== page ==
Over 700 Allied Officials Call for Changes in Gaza Policy

A group of nearly 700 government officials in the US, UK and major European countries – as well as European Union institutions – have signed a letter urging Western countries to reconsider their policy of giving total support to Israel’s devastating offensive on Gaza.

The letter, released on Friday, urges the governments of those countries to use everything possible, including the possibility of cutting military support for Israel, to secure a ceasefire in Gaza that would increase aid for Palestinians and free Israeli hostages captured by Hamas and Israel. other militants on October 7.

It is the latest sign of deep concern among foreign policy professionals about the path chosen by US President Joe Biden and other world leaders since the attack and the start of Israeli retaliation.

“As civil servants, we are expected to respect, obey and uphold the law when implementing policies, regardless of the political party in power… we have done so throughout our careers,” said the letter, which was also signed by people working for France. The governments of Germany and Switzerland, among others.

The report continued: “We have internally expressed our concern that our government/institution policies do not serve our interests and called for alternatives that better serve national and international security, democracy and freedom; reflects the core principles of Western foreign policy; and incorporate lessons learned. Our professional concerns were overridden by political and ideological considerations.”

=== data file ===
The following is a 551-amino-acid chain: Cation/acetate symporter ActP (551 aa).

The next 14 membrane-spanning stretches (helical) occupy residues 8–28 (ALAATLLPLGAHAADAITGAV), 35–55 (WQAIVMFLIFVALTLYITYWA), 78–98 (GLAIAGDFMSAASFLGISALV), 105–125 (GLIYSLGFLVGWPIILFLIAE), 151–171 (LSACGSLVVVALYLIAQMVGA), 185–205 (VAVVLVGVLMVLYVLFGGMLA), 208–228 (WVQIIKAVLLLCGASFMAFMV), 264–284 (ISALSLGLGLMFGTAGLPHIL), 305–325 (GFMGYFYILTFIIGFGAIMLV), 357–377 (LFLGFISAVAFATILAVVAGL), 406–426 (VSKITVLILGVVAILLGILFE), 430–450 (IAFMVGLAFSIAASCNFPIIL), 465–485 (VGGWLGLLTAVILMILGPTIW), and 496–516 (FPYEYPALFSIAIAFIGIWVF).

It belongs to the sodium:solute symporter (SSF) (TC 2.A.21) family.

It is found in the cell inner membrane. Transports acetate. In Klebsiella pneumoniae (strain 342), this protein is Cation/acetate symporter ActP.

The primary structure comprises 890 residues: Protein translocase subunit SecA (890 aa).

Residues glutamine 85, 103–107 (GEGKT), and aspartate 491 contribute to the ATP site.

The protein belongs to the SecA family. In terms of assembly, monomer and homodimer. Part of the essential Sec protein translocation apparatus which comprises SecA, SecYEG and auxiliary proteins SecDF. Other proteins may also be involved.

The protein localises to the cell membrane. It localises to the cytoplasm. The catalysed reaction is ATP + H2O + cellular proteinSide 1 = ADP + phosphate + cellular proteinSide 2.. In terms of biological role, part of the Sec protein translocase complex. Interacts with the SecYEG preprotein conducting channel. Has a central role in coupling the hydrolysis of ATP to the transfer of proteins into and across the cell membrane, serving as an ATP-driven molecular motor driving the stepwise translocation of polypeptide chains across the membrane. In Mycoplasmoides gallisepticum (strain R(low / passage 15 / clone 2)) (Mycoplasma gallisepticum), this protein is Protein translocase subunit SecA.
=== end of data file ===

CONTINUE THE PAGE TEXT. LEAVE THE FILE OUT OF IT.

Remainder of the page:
Frustration among national security experts in an administration that considers Israel to be Israel’s main supporter is at an all-time high.

Earlier this week, US Secretary of State Antony Blinken held a town hall-style meeting with State Department employees, most of whom have signed a dissenting letter challenging Biden’s Gaza policy. At the meeting, a staffer told Blinken that State Department employees receive messages every day from people in Gaza who were previously involved in US government programs and asked what more the US could do to end the conflict – drawing applause from the crowd. audience. this session, a State Department official told Talk News.

A State Department spokesperson did not respond to Talk News’s request for comment on the incident.

Josh Paul, a veteran State Department official whose resignation over U.S. policy in Gaza was first reported by Talk News, helped organize Friday’s letter, whose signatories remain anonymous for fear of professional retaliation. In a statement regarding the message, Paul argued: “One-sided support for Israeli atrocities in Gaza, and blindness to Palestinian humanity, is a moral failure, and, given the harm it is doing to Western interests around the world, a policy must be adopted. failure.”

“This is an extraordinary statement from hundreds of individuals who have dedicated their lives to building a better world, and, at a time when our politicians seem to have forgotten it, it is a much-needed reminder of the core values ​​that bind the transatlantic nations . relationships, and proof that they persist,” he continued.